Ten­nis play­ers miss­ing drugs tests

➤ Lock­down causes dra­matic fall in sam­ples be­ing taken ➤ ITF ad­mits com­bined to­tal has slumped dur­ing pan­demic

The Daily Telegraph - Business - - Sport - By Si­mon Briggs and Jan­nik Sch­nei­der

Drugs test­ing in ten­nis has fallen by alarm­ing lev­els dur­ing the Covid-19 pan­demic, The Daily Tele­graph can re­veal.

As the sport pre­pares for the start of the French Open on Sun­day, an in­ves­ti­ga­tion by this news­pa­per has found that some of the world’s lead­ing play­ers were barely tested in the five months be­tween the sus­pen­sion of the tours in early March, and the Western & South­ern Open last month.

The In­ter­na­tional Ten­nis Fed­er­a­tion – the world gov­ern­ing body that con­ducts the vast ma­jor­ity of tests in the sport – has also ad­mit­ted that the com­bined to­tals of tests from the sec­ond and third quar­ter of the year are un­likely to match the 1,935 sam­ples col­lected in the first quar­ter.

The rev­e­la­tions will lead to con­cerns that play­ers could have ex­ploited the lack of test­ing by us­ing il­le­gal sub­stances dur­ing the pan­demic, ei­ther to build up train­ing vol­umes or help re­cov­ery from in­jury.

The Tele­graph spoke to a wide range of play­ers at this week’s ATP event in Ham­burg to gauge how fre­quently they had been tested dur­ing lock­down.

Kei Nishikori, the for­mer world No4, and ris­ing tal­ents Felix Auger Alias­sime and Do­minik Koepfer re­ported that they had per­formed only one test in that largely tour­na­ment-free pe­riod. Ser­ena Williams has also been tested only once by the US Anti-Dop­ing Agency in 2020.

For pur­poses of com­par­i­son, Nishikori – who bases him­self at the IMG Academy in Florida – un­der­went 29 tests last year from the ITF alone, of which 17 were “out of com­pe­ti­tion” (this cat­e­gory, rather mis­lead­ingly, in­cludes tests con­ducted at tour­na­ment venues up to 11.59pm on the night be­fore the first ball is struck).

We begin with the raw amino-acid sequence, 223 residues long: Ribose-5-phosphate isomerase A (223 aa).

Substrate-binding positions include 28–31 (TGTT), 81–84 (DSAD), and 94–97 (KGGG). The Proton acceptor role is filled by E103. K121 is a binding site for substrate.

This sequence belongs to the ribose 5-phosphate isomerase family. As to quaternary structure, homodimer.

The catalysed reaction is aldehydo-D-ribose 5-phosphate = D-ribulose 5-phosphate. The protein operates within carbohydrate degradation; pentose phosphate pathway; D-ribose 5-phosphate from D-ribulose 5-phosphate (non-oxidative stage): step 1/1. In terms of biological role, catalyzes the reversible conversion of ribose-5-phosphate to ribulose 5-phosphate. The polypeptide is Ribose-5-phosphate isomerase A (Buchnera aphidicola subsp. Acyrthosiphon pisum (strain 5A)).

Another no­table con­trast can be spot­ted in the test­ing record of Ger­man No2 Jan-Len­nard Struff. He was tested 31 times by the ITF last year, but was asked to com­plete only three tests be­tween March and the be­gin­ning of the Ham­burg event – a pe­riod of more than six months.

“There were no tests be­tween March and the end of May,” Struff said. “NADA [Ger­many’s anti-dop­ing agency] kept us play­ers up­dated on that. We had to con­tinue the ‘where­abouts’ sys­tem. Then, af­ter the break, they sug­gested a self-test and gave us a man­ual on how to do it at home. But it was not manda­tory. Af­ter May, I was tested two times in Ger­many in the morn­ing at home in a short pe­riod of time. I was also tested by the ITF in the bub­ble be­fore the US Open.”

One player – Tommy Paul of the United States – also re­vealed that he had not re­ceived a sin­gle visit at

home from dope testers since the start of lock­down, and said that the same was true of his house­mate Reilly Opelka. There is no sug­ges­tion that any of these play­ers have com­mit­ted any wrong­do­ing.